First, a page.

After lunch, Jamie and I divided up the youth. Jamie took six of the students to our community garden plot, and I kept six in the conference room to work on the Wiki. Jamie's group had a discussion about the environmental, economic, and personal benefits of the garden, and they then weeded the plot. My group divided into pairs, were given their topics, and began to write their web pages. The internet was working some of the time, but not always, so we decided to just write our web pages on Microsoft Word and we will transfer them to the wiki later. Jamie and I will need to solve this internet issue before we use the wiki next.

Jamie and I then switched places; I took my youth to the garden plot to discuss the value of community gardens and begin planting, and Jamie's group worked on the wiki. Ania and Sam had gardening experience, and helped teach the others how to plant our lettuce, tomatoes, and basil. Mat found a number of interesting items in other plots, including hot pepper and a giant zucchini!

At the end of the day, we discussed the idea of the youth doing outside research at home. A number of them came up to us at the end of the day and requested doing various topics that relate to what we are learning about next week. We cannot wait to have them share their research!

Monday, July 11
Today was all about sustainability. Liam kicked off the topic with a brief presentation on what sustainability means, which led to an interesting discussion about how we can each be sustainable in our own homes. Jason Taylor then arrived for his lesson on energy sustainability. Jason was extremely energetic, and he kept this kids' attention for the entire three hours. He discussed how to be energy efficient in one's own household; he gave the kids a "kill-a-watt," a device to measure the amount of energy being wasted when you leave an appliance plugged in overnight. He told us we should all be "vampire hunters," hunting the "vampires" that such energy and money out of our homes.

After lunch, Adrien Tofighi came to talk to us about his international sustainability work in Haiti. He had a powerpoint that explained his work, as well as the work of other international environmental workers. Some of our students are from Haiti, and found the lesson particularly interesting. Adrien mentioned a number of simple conservation techniques that he helped initiate in Haiti, and then told the kids about programs they can do abroad if they are interested in similar work.

When Adrien finished, we had time leftover to create posters to put on the bulletin boards by the Reservation. Each of the students answered the question "Why is the Alewife Reservation important?" and included pictures of the Reservation in their posters. We plan to put these posters up on Wednesday.

Wednesday, July 13
Our group was smaller today because five of our campers left at 9 this morning to attend the Mystic Youth Program. After they left, Yohannes started our day off with a presentation on sustainable lumber, and how carpentry can be considered a green job. Then, Russ Geer, a park ranger for the DCR, came to give us some background on the history of the DCR and the Reservation. He is a very engaging speaker, and the kids listened attentively. We then walked to the Reservation, and repaired two bridges along the trail to Little Pond. The kids enjoyed hammering new wood planks into the bridges, although they clearly wished there was even more work for them to do. After repairing the bridges, Russ took us for a walk though the Silver Maple Forest, and he taught us how to recognize these trees.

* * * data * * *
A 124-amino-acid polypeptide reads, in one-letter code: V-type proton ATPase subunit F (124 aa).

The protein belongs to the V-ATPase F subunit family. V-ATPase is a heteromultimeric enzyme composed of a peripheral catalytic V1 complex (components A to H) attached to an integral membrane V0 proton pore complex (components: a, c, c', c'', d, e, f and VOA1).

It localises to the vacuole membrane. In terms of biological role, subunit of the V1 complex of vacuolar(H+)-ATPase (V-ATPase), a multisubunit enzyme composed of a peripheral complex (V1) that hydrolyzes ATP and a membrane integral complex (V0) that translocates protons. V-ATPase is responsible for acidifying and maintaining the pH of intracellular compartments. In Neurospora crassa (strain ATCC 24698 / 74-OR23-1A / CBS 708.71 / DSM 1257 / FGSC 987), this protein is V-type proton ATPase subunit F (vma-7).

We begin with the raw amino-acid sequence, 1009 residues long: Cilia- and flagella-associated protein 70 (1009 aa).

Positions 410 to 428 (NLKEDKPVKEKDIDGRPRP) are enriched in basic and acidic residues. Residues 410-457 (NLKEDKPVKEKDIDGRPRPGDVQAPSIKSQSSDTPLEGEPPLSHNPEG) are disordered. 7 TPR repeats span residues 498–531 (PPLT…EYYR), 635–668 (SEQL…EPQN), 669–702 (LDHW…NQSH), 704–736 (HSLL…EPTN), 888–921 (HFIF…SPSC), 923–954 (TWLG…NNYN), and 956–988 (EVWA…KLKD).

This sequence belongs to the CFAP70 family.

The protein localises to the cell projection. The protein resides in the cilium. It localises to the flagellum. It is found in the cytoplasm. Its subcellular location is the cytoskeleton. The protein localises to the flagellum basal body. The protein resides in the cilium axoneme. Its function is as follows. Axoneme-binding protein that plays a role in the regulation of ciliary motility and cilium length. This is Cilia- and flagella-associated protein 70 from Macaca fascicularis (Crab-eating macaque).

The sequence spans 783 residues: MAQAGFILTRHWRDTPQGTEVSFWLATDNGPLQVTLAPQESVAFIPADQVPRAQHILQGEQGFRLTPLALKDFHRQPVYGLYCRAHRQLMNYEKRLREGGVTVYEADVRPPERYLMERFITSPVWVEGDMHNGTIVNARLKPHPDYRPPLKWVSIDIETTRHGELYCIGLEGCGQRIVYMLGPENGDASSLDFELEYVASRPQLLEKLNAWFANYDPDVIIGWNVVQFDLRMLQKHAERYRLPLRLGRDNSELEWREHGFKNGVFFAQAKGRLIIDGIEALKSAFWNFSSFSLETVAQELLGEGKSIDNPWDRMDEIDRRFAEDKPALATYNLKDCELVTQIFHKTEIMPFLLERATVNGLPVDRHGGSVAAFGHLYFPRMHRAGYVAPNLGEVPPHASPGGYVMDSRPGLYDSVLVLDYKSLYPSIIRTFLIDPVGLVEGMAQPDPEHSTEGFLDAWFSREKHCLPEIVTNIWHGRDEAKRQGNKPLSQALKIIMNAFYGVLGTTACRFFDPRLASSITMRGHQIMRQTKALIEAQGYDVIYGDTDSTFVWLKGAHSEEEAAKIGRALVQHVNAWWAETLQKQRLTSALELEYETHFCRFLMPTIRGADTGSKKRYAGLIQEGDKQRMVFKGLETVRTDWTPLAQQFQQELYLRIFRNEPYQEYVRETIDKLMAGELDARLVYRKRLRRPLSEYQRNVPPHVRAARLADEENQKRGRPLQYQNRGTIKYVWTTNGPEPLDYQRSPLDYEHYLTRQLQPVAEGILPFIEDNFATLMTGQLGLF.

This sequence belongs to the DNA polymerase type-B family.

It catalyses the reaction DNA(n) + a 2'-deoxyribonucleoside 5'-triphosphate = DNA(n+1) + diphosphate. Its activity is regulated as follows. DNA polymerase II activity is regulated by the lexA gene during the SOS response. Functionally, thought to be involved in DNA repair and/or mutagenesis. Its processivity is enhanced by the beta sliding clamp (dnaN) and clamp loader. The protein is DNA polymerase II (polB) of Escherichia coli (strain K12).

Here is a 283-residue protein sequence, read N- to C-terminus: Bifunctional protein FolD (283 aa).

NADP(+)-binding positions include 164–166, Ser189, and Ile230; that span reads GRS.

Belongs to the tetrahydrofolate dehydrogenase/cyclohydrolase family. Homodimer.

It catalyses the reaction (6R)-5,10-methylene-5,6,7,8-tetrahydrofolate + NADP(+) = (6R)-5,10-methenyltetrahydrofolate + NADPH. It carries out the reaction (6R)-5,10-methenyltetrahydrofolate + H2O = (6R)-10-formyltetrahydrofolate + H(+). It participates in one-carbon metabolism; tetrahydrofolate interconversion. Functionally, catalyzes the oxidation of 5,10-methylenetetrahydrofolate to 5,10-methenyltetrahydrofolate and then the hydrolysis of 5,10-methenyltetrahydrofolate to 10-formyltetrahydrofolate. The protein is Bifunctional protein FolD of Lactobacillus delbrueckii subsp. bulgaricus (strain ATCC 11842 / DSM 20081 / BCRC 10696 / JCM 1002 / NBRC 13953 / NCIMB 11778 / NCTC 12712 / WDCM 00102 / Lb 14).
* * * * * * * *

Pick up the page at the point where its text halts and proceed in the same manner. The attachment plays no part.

Before lunch, we cleaned the bulletin board by the Reservation and put up the posters we made on Monday. They kids enjoyed seeing their work, and were proud of our clean-up job.

After lunch, George Mokray arrived for a lesson on solar energy. He taught us all that solar energy is more than just solar panels — we need solar energy for everything from growing food to breathing in oxygen. After a powerpoint presentation, we went to Danehy Park and performed a scientific experiment; we made three solar cookers (one with a clear bottom, one with a black bottom, and one with a black bottom surrounded by foil) and tested them to see which reached the hottest temperature. We learned that black absorbs light, which creates heat, and adding foil increases the head even more.

Friday, July 15, 2011
Today began with Anna's presentation on accountability — she had the youth perform a number of group games and exercises which really woke them up! After she left, I stayed with half the group to work on the Wiki, and Jamie took the other half to the garden, and then we switched. We finally got the Wiki to work by using the wireless! The kids posted most of their Wiki pages from last week, and even began some new ones. At the garden, we finished planting the vegetables, and had a conversation about the value of organic and local foods. I took the kids to Whole Foods, where I had them see who could find the most local item Connie won, finding something from Cambridge!

In the afternoon, Tom Conlin arrived and taught all of us about photography. He showed us his cameras, and then we discussed what one needs to pay attention to when taking a photograph (composition, light, etc.). He showed us a number of photos from National Geographic, which the kids were very impressed by.